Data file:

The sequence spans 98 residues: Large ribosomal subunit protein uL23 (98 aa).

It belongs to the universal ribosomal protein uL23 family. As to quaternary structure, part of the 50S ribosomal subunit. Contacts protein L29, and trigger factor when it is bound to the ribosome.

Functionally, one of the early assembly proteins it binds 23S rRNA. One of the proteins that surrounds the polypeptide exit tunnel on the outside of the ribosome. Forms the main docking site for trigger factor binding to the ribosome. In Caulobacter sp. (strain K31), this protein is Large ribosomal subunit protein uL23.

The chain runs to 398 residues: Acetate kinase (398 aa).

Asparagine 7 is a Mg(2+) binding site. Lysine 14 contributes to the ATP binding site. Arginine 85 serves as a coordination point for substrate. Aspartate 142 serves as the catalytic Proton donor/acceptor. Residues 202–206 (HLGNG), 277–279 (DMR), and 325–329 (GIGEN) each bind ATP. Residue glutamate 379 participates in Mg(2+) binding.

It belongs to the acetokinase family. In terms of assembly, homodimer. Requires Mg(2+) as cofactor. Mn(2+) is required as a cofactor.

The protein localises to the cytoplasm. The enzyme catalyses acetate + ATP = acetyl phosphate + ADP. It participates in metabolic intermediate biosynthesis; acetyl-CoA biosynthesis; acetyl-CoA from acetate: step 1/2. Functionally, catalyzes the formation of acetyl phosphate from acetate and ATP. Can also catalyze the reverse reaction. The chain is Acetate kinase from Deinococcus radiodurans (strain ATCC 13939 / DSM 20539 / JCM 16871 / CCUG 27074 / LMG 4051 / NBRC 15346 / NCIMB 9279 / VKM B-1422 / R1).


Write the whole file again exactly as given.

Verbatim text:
The sequence spans 98 residues: Large ribosomal subunit protein uL23 (98 aa).

It belongs to the universal ribosomal protein uL23 family. As to quaternary structure, part of the 50S ribosomal subunit. Contacts protein L29, and trigger factor when it is bound to the ribosome.

Functionally, one of the early assembly proteins it binds 23S rRNA. One of the proteins that surrounds the polypeptide exit tunnel on the outside of the ribosome. Forms the main docking site for trigger factor binding to the ribosome. In Caulobacter sp. (strain K31), this protein is Large ribosomal subunit protein uL23.

The chain runs to 398 residues: Acetate kinase (398 aa).

Asparagine 7 is a Mg(2+) binding site. Lysine 14 contributes to the ATP binding site. Arginine 85 serves as a coordination point for substrate. Aspartate 142 serves as the catalytic Proton donor/acceptor. Residues 202–206 (HLGNG), 277–279 (DMR), and 325–329 (GIGEN) each bind ATP. Residue glutamate 379 participates in Mg(2+) binding.

It belongs to the acetokinase family. In terms of assembly, homodimer. Requires Mg(2+) as cofactor. Mn(2+) is required as a cofactor.

The protein localises to the cytoplasm. The enzyme catalyses acetate + ATP = acetyl phosphate + ADP. It participates in metabolic intermediate biosynthesis; acetyl-CoA biosynthesis; acetyl-CoA from acetate: step 1/2. Functionally, catalyzes the formation of acetyl phosphate from acetate and ATP. Can also catalyze the reverse reaction. The chain is Acetate kinase from Deinococcus radiodurans (strain ATCC 13939 / DSM 20539 / JCM 16871 / CCUG 27074 / LMG 4051 / NBRC 15346 / NCIMB 9279 / VKM B-1422 / R1).